Tax Credit Incentive Helps Washington’s Main Street Communities

Strategy: Balance Your Budget, Serve Local Community

Type of attraction: Main Street/Community

Summary: Businesses usually don’t look forward to paying taxes, but a program developed by the Washington State Main Street Program makes the obligation more appealing as it helps revitalize downtowns across the state.

   

Businesses usually don’t look forward to paying taxes, but a program developed by the Washington State Main Street Program makes the obligation more appealing as it helps revitalize downtowns across the state. “We have 11 certified Main Street Programs and more than 80 affiliates in Washington,” says Sarah Hansen, Washington State Main Street program manager. “Many of them are struggling in a difficult economy to raise funds to support their organizations. The tax incentive program is a way for businesses to redirect their taxes back to their own community.”

The State of Washington requires businesses to pay a Business and Occupation Tax (B&O). Through state legislation, the Main Street Tax Incentive Program allows businesses submit a donation request for approval by the Washington State Department of Revenue.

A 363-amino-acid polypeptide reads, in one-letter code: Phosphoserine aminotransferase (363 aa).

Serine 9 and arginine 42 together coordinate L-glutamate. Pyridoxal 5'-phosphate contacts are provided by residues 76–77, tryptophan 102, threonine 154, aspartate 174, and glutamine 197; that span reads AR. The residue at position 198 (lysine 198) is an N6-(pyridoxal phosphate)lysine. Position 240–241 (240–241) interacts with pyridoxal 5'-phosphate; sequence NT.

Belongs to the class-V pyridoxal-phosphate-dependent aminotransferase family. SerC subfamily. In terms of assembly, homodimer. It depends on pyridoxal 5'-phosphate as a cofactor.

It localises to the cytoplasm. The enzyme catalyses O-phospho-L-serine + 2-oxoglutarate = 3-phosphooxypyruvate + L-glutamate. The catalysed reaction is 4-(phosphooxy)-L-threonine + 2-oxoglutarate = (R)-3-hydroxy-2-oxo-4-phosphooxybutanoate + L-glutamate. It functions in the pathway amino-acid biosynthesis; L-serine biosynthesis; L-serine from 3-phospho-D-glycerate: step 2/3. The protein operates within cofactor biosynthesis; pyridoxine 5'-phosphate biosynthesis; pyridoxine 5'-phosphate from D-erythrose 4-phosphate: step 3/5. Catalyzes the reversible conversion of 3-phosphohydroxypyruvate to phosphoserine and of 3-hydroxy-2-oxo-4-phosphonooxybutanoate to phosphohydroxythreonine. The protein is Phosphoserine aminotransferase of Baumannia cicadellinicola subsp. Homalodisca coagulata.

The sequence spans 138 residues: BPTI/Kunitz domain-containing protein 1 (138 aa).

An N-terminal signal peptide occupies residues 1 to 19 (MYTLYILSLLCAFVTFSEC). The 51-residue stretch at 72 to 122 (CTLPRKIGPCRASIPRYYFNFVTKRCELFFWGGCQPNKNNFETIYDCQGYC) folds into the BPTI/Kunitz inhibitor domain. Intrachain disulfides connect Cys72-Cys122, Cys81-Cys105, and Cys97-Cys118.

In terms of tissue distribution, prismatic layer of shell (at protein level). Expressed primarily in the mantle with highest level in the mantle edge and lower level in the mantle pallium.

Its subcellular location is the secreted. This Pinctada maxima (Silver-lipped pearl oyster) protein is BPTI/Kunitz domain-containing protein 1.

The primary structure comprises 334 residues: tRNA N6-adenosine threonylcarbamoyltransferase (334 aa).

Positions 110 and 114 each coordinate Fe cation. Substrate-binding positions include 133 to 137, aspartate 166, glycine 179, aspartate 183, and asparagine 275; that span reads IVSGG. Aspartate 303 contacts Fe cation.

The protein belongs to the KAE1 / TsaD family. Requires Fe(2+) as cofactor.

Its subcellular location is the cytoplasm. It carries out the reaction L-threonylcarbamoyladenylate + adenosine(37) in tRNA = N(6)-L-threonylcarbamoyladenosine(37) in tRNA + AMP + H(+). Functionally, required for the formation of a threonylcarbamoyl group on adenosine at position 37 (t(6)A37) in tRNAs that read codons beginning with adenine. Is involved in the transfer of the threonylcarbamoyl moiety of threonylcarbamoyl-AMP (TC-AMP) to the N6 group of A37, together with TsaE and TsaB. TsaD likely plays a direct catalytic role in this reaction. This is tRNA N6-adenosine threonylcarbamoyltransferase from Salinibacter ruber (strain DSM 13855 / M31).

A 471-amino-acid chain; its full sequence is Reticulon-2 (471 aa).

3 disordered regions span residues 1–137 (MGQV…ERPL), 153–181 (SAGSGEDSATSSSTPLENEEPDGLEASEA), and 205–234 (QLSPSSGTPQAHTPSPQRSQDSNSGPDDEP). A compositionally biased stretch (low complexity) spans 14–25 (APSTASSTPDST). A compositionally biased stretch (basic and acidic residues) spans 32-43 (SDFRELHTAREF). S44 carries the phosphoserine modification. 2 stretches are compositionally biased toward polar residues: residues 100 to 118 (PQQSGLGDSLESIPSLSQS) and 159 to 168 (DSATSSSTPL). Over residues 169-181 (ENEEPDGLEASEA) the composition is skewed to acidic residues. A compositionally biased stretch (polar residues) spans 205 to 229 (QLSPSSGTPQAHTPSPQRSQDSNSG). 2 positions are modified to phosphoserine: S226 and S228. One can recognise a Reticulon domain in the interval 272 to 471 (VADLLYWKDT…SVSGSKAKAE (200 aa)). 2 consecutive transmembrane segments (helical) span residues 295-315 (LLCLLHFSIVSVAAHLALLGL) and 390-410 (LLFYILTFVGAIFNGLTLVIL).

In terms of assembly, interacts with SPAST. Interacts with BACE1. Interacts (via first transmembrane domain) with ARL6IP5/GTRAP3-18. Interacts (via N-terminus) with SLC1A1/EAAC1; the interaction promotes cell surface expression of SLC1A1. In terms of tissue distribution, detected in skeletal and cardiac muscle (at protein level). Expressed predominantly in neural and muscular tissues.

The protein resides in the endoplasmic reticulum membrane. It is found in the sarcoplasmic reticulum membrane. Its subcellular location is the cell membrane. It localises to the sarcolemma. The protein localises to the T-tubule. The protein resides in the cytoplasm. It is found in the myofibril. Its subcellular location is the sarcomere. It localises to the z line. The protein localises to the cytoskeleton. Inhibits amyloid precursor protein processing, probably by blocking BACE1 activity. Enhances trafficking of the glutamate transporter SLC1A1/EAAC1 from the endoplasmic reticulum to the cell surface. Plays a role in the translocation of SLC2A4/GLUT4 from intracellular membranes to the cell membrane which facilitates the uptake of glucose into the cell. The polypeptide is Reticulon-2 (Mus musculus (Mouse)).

The legislation also requires that downtown organizations receiving contributions must be a part of the state’s Main Street Program. Eligible communities can receive up to $133,333 each year to support the organization’s activities.

“Once the request is approved, businesses can direct that their tax payment go to the downtown revitalization organization of their choice,” Hansen explains. “With a donation through this program, the business gets a tax credit worth 75% of the contribution. Or they can donate to the Main Street Trust Fund – to support the program statewide - and receive a 50% tax credit.” Businesses can also choose to donate to both a local organization and the statewide trust fund up to $250,000.

“Also, if the downtown organization is a federally-registered 501c3, the business may also be eligible for a federal income tax deduction as a charitable contribution,” Hansen says.

Since the program’s inception, Main Street Programs such as the one in Port Townsend have seen tremendous support from local businesses. More than 20 businesses including banks, retail and restaurants have participated. The funds received by the Port Townsend Program have allowed the organization to undertake a variety of activities including landscape enhancements for a local park, creation of a new website and e-newsletter and hiring part-time administrative staff.

For more information, contact Sarah Hansen, shansen@wa-trust.org; 206-624-9449.